Abstract: This paper analyzes the effect of nontariff measures (NTMs) on firms in Tunisia. It draws a precise picture of NTMs’ effects on firms’ imports. We use firm‐level data to take into account firm heterogeneity. We explore the impact of NTMs on small vs. medium and large firms. We also consider the differentiated impact of NTMs. Some measures have informational content and help reduce information asymmetries. When the endogeneity issue of NTMs is controlled for, results show an overall positive impact of NTMs on imports. They provide evidence that NTMs are more beneficial to the imports of medium and large firms. Moreover, NTMs with informational content have an import enhancing effect. An extended analysis separating importing and exporting firms from those solely importing suggests that both types of firms benefit from the positive effects of NTMs. This result highlights the need to assist small firms facing NTMs. Furthermore, some NTMs with informational content should be addressed carefully and not considered only as barriers to trade to be eliminated. Instead, harmonization efforts between countries can be a better policy. 

Jel Code: F13; F14

Keywords: firm‐level data; imports; nontariff measures

Affiliation of authors: Tunis Business School World Trade Organization Chair, BADEM Lab, Université de Tunis, Tunisia

5.  Ben Slimane, M and Baghdadi, L., (2019). How internationalization affects firms’ growth in the MENA region? A quantile regression approach. Economics Bulletin, AccessEcon, Volume 39(2), pages 751-771.

Abstract: In this paper, we contribute to the literature by studying the effect of internationalization on the conditional firm growth rate distribution in eight countries from the MENA region. We use four measures of internationalization: exporting status, two-way trade, export intensity and export experience. We use the BEEPS data from the Enterprise Survey of the European Bank for Reconstruction and Development and the World Bank. The main results show that exporting status and export experience play an important role to improve both employment and sales growth in various quantiles. However, two-way trade has an effect on employment growth and export intensity has an effect on lower sales growth quantiles.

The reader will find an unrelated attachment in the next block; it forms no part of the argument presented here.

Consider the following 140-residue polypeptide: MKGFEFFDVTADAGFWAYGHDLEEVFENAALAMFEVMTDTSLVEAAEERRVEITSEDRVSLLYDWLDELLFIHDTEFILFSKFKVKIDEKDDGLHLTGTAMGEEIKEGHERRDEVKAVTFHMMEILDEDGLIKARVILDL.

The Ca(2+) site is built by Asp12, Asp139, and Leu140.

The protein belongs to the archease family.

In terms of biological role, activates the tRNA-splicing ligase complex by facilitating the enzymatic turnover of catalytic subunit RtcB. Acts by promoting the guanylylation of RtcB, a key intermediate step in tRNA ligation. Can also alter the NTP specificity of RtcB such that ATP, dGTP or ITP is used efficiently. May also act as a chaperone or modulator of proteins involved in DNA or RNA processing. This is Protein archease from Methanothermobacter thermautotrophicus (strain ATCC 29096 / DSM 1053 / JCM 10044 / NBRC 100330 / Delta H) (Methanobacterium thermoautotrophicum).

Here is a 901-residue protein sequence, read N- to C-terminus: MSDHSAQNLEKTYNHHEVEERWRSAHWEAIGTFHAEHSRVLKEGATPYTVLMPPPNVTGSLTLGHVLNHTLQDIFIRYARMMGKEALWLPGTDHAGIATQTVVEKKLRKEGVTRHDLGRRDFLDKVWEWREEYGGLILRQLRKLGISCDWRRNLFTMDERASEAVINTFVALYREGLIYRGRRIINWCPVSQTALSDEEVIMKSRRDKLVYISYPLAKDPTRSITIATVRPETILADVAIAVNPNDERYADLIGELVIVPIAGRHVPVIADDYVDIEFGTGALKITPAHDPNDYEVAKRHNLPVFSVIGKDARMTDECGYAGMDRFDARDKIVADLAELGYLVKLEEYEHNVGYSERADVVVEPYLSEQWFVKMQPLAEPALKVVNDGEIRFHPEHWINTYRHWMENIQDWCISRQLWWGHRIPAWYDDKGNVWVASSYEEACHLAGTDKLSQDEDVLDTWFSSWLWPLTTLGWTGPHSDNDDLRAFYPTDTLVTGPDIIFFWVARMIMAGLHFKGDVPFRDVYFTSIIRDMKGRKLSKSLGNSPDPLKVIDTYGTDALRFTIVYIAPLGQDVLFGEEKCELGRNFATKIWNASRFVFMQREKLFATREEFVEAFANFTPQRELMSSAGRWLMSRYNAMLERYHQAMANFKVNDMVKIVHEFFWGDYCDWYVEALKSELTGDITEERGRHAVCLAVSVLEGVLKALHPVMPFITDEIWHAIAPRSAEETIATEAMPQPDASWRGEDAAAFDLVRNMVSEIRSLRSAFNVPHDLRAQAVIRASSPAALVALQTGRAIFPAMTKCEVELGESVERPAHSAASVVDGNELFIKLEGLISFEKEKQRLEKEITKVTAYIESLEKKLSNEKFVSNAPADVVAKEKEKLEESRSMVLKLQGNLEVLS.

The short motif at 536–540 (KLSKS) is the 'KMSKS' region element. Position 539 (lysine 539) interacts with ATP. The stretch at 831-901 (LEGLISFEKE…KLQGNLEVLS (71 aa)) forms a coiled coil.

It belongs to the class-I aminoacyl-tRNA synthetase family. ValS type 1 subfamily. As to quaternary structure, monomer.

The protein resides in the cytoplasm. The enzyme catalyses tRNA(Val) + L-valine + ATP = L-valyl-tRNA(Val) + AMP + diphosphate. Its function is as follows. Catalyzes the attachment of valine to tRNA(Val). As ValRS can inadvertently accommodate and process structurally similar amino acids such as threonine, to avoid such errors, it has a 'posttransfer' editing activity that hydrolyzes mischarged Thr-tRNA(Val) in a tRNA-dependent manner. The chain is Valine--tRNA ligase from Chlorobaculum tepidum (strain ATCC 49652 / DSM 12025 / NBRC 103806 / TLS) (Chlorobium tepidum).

Jel Code: L11; L25; D25

Keywords: Firm performance, international trade, quantile regression

Affiliation of authors: Ben Slimane, M (Tunis Business School World Trade Organization Chair, Université de Tunis and UR MASE-ESSAIT, Université de Carthage, Tunisia); Baghdadi, L. (Tunis Business School World Trade Organization Chair, BADEM Lab, Université de Tunis, Tunisia.

6.  Bellakhal, R., Ben Kheder, S. and Haffoudhi, H. (2019). Governance and renewable energy investment in MENA countries: How does trade matter? Energy Economics.

Abstract: The Middle East and North Africa (MENA) countries have recently developed renewable energy (RE) markets. However, their rate of investment in renewable energy remains small compared to other regions in the world despite their relatively abundant endowments, particularly in wind and solar. While the literature identifies some barriers to investment in renewable energy, we assume that the investment of MENA countries could be impeded by specific governance factors. Furthermore, we consider recent literature showing that trade openness reduces the negative effects of weak governance. In this paper, we empirically investigate the link between governance, openness, and renewable energy investment in the MENA region using panel data for 15 MENA countries over the period 1996-2013. Our results prove that a higher institutional quality is associated with RE investment in MENA countries. In addition, this relationship seems to be conditional on the trade regime. Our results are robust to several measures of renewable energy investment and governance as well as to an alternative econometric set-up.

 Jel Code: –

Keywords: Renewable energy; Governance; Trade openness; Interaction effect; Panel data models

 Affiliation of authors: Bellakhal, R. (WTO Chair; University of Manouba and UR MASE-ESSAIT, Université de Carthage, Tunisia), Ben Kheder, S. (WTO Chair, ESSECT, University of Tunis) and Haffoudhi, H (WTO Chair and UR MASE-ESSAIT, Université de Carthage, Tunisia)

* This work is an output of WCP-TBS fellows not directly linked or funded by the Chair

* Influenced but not attributed to WCP-TBS